Sound waves

Sound waves are longitudinal waves. They cause particles to vibrate parallel to the direction of wave travel. The vibrations can travel through solids, liquids or gases. The speed of sound depends on the medium through which it is travelling. When travelling through air, the speed of sound is about 330 metres per second (m/s). Sound cannot travel through a vacuum because there are no particles to carry the vibrations.

The ear

The human ear detects sound. Sound waves enter the ear canal and cause the eardrum to vibrate. Three small bones transmit these vibrations to the cochlea. This produces electrical signals which pass through the auditory nerve to the brain, where they are interpreted as sound.

Properties of sound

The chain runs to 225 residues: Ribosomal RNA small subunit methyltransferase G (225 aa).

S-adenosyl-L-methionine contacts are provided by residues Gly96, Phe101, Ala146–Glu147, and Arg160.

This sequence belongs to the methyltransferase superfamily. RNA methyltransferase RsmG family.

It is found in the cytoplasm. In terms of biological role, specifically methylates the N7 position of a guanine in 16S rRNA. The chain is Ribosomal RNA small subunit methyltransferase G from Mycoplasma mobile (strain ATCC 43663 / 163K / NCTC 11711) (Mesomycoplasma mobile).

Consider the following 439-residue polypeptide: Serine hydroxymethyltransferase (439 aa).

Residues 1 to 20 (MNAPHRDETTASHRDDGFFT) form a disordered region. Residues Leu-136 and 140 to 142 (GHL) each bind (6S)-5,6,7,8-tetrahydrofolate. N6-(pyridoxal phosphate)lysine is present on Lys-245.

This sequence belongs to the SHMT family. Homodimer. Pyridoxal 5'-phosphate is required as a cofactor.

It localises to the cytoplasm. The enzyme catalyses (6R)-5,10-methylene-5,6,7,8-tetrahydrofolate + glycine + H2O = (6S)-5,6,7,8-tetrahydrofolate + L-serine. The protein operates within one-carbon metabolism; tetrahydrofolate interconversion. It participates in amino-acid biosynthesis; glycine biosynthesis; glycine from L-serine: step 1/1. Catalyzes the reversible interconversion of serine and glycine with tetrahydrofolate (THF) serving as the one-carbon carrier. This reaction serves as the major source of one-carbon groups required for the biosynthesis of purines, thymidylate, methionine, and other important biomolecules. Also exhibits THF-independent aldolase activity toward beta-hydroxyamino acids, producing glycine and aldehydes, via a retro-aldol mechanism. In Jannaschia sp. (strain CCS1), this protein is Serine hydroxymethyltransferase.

The frequency of a sound wave is related to the pitch that is heard:

  • high frequency sound waves are high pitched
  • low frequency sound waves are low pitched

The amplitude of a sound wave is related to the volume of the sound:

  • high amplitude sound waves are loud
  • low amplitude sound waves are quiet
Trace one: peak heights half unit, peak to peak distance 1.5 units. Trace two: peak heights one unit, peak to peak distance 1.5 units. Trace three: peak heights one unit, peak to peak one unit.

Oscilloscope traces showing the following sounds:

  1. quiet, low pitch sound
  2. loud, low pitch sound
  3. loud, high pitch sound

The cochlea is only stimulated by a limited range of frequencies. This means that humans can only hear certain frequencies. The range of normal human hearing is 20 Hertz (Hz) to 20,000 Hz (20 kHz).

A graph charting increasing sound frequencies. The range of human hearing is between 20 hertz (low pitch) and 20 kilohertz (high pitch). Frequencies above 20 kilohertz are classed as ultrasound.